You don’t have to Google very far to find the colour yellow. Dubbed “Gen Z yellow”, it’s quite literally everywhere – from fashion brands to home décor. Put “yellow” into the search box on Pinterest and thousands of results pop up. Fashion retailer H&M even has a Kodak branded, yellow t-shirt on its website – we definitely didn’t see that one coming.
Reportedly, yellow really took off (replacing Millennial Pink as the hue of the moment) last year when artist Petra F Collins used it extensively in a video with Gen Z darling, actor Selena Gomez, who has a cool 141 million Instagram followers. Yellow is by its very nature a sunny colour, eye-catching and bright and Gen Z consumers like it for its optimism and ambition.
Of course, colour psychology is deep-rooted in the human psyche. We’re instinctively wary of bright red and orange foods because we know these are nature’s warning against eating berries or mushroom that are poisonous. Browns and greens are ‘s clothes, hence – organic product packaging often using these hues. Blue trustworthy and “clean”, hence often associated with household laundry and cleaning products.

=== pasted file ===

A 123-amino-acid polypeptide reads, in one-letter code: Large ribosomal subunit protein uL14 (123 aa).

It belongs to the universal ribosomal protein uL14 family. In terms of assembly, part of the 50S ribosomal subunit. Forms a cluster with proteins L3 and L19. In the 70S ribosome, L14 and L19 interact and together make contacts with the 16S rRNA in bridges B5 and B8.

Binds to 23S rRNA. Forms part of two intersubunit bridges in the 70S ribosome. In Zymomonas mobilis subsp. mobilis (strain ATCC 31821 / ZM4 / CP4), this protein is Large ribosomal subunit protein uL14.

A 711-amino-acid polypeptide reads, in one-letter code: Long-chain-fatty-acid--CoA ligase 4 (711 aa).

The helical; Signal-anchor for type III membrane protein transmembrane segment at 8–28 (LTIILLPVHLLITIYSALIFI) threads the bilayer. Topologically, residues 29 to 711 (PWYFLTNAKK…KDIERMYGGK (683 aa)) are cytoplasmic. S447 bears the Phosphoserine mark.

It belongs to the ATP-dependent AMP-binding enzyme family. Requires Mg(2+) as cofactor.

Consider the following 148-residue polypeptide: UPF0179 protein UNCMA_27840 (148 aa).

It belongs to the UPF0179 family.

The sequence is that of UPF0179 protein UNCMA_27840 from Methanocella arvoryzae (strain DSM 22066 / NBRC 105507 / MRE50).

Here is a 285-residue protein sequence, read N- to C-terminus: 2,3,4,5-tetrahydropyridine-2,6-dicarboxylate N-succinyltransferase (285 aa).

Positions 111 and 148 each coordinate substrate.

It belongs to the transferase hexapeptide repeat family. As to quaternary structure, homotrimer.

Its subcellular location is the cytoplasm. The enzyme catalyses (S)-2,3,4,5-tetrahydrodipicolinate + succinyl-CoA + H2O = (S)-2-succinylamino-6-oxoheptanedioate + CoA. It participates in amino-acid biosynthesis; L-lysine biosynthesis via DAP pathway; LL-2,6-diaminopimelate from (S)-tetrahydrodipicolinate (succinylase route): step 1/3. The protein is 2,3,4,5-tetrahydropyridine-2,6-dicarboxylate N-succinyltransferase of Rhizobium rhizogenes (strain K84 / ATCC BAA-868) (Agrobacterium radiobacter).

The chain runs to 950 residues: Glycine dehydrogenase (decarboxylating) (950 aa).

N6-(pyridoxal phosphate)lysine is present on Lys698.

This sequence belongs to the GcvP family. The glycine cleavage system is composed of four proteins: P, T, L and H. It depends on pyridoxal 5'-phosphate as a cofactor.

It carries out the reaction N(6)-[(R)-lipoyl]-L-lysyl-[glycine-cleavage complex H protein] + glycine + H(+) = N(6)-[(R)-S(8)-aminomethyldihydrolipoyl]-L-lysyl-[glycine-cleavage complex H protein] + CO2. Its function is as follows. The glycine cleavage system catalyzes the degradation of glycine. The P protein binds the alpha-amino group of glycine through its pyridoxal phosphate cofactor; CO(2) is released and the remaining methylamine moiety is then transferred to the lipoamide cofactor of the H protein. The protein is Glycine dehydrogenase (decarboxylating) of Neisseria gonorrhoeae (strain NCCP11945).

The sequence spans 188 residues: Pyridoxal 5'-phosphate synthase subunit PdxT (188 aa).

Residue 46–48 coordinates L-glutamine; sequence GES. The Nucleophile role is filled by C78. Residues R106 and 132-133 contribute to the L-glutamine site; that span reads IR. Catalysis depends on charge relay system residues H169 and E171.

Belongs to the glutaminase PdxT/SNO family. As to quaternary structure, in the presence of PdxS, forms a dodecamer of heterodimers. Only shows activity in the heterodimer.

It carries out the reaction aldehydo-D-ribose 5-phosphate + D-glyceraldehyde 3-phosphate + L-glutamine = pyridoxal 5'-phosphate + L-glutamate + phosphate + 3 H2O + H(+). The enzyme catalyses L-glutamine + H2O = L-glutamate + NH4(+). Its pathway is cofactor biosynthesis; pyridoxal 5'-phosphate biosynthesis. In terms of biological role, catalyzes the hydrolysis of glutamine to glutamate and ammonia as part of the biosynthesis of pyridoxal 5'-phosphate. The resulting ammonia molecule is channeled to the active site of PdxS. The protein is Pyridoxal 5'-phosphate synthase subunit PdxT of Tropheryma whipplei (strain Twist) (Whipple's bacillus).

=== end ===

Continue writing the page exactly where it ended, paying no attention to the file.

All strong brands use colour to great effect. Think Ikea’s blue and yellow, Coca-Cola’s red and white or Cadbury’s purple. Get brand colour right and shoppers can identify your product without even seeing the name – get it wrong and your whole brand message can be lost.
‘Colour is the first point of recognition for consumers’ said Brandality’s Founder & Creative Director Adam Arnold ‘people grab the green packet expecting it to be salt and vinegar and the purple bar expecting it to be dairy milk. Brands need to be aware of not only using colour to convey their brand identity, but to also assist consumers by adhering to their current buying habits’
Sometimes very clever and counter-intuitively, use of colour can help your brand stand out in a crowded market. Take German shampoo brand Alpecin. It uses stark black and red branding to communicate its effectiveness (mainly to men). Its whole identity – including its strapline – German Engineering for Your Hair, speaks of car oil/sink unblocker/weedkiller (take a look – https://www.alpecin.com/en-gb/).
A straw poll in our office found the women wouldn’t give it shelf space and the men thought it looked like it meant business – just another demonstration of the power of colour.
If you’d like to talk about this article or speak about an upcoming packaging or branding project please do get in touch.